27 September 2011

How’s health for small talk with strangers?

On the 31st of August, I joined the long queues for the check-in desk at Schiphol airport in Amsterdam. Everywhere around me, there were older people, and all carrying huge suit cases with luggage labels of the travel organisation.
I couldn’t help to smile - people around around me greeted each other as old friends, started talking about spa therapies, about Montenegro and about memories of spa therapies in Yugoslav times. No one talked to me or asked me if I was joining the spa therapy holiday too. Later, I learned I was supposed to have the organisation’s luggage label fixed on my bag and suitcase, and, I definitely didn’t fit the age category.

After checking in, I bought two extra books to make sure I wouldn’t be bored in case it would rain, I wouldn’t meet any nice people or if I had to eat alone for dinner.
At the gate, I was surprised. Three quarters of the travellers appeared to carry Fontana labels on their luggage and everywhere you heard talks of spa therapy. Moreover, the craziest thing for me was, everyone’s first question was what health condition brought people to spa therapy. Basically everywhere around me I heard strangers having spa application interviews: ‘Do you have rheumatism?’, ‘Do you also have AS’, ‘arthritis’, or .. ?. This was mostly followed by ‘Oh yes, I know what you mean, I have … already for a long time’ and a long introduction to the health CVs. Also the history of medication was very interesting: ‘What kind of medication do you use?’, ‘Oh, no, I had these and these side effects, you?’.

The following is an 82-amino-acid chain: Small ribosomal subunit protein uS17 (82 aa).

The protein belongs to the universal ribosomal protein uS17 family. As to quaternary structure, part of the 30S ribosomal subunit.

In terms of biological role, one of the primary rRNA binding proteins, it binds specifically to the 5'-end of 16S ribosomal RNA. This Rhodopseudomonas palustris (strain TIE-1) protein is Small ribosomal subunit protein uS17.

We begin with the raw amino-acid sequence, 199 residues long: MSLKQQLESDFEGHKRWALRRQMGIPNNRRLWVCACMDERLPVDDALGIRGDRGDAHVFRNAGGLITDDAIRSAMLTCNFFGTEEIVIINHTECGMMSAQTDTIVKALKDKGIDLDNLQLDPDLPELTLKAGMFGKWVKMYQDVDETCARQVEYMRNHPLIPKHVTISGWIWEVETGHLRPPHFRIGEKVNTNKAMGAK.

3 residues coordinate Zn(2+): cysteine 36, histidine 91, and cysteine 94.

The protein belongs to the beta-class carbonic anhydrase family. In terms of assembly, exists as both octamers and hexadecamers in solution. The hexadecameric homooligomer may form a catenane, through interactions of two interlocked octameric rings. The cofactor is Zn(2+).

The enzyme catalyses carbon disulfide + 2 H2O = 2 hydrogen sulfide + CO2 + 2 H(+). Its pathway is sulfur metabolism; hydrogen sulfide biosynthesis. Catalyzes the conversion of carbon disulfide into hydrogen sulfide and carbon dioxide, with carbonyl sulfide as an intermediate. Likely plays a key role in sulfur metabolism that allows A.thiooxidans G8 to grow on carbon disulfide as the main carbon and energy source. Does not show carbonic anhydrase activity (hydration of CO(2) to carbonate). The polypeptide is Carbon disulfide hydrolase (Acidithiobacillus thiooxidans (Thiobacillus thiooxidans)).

It was crazy. In my day-to-day world, my illness and health issues are the last subjects for conversations, and when, only with dear friends or family. Definitely no small talk subject with strangers, and here it was! The current weather was clearly not interesting enough. It was hilarious, I was sitting in a gate surrounded by people, 2-3 times my age, talking very openly about their health, illnesses, and I felt young, and weird.

Two flights, 20˚C, three passport stamps and two border checks later, a bus drove us to Igalo in Montenegro. It was sunny and warm, mountains were high, the sea was blue and the palm trees were everywhere. 

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